Rioters burned the Tunisian capital's main train station to the ground and sacked and looted shops in a wave of unrest after the North African nation's president was forced from power by protesters.
The departure of President Zine El Abidine Ben Ali after 23 years of iron-fisted rule — demanded by protesters — appeared not to be enough to quell the unrest over soaring unemployment and corruption that has swept Tunisia for nearly a month.
An Associated Press photographer saw soldiers intervening this morning to try to stop looters from sacking a huge supermarket in the Ariana area, 20 miles north of the capital.
A helicopter circled low over the capital, apparently acting as a spotter for fires or pillaging. Gunfire was heard crackling anew in the mid-morning.
Overnight, public television station TV7 broadcast phone calls from residents of working-class neighborhoods on the capital's outskirts, recounting attacks against their homes by knife-wielding assailants.
The country's interim leader, former Prime Minister Mohammed Ghannouchi, called in to TV stations overnight to say he had ordered the army and other security forces to intervene immediately in those neighborhoods.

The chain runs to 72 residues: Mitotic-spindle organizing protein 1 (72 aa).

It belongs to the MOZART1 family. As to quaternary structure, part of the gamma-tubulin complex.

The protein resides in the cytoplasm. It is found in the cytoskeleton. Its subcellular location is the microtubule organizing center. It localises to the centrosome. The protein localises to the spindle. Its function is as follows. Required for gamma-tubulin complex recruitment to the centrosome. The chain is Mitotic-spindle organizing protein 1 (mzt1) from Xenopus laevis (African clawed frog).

The palace of Saudi King Abdullah confirmed that the ousted president and his family had landed in Saudi Arabia, saying that the kingdom welcomed him with a wish for "peace and security to return to the people of Tunisia."
There has been no official announcement about Ben Ali's precise whereabouts in Saudi Arabia, but a source inside the kingdom said he was in the small city of Abha, about 310 miles south of Jeddah. The source said Ben Ali had been taken there to avoid sparking any possible demonstrations by Tunisians living in the larger, seaside city of Jeddah.
He spoke on condition of anonymity because of the sensitivity of the matter.
The ouster followed the country's largest protests in generations and weeks of escalating unrest, sparked by one man's suicide and fueled by social media, cell phones and young people who have seen relatively little benefit from Tunisia's recent economic growth. Thousands of demonstrators from all walks of life rejected Ben Ali's promises of change and mobbed Tunis, the capital, to demand that he leave.
The government said at least 23 people have been killed in the riots, but opposition members put the death toll at more than three times that.Reuse content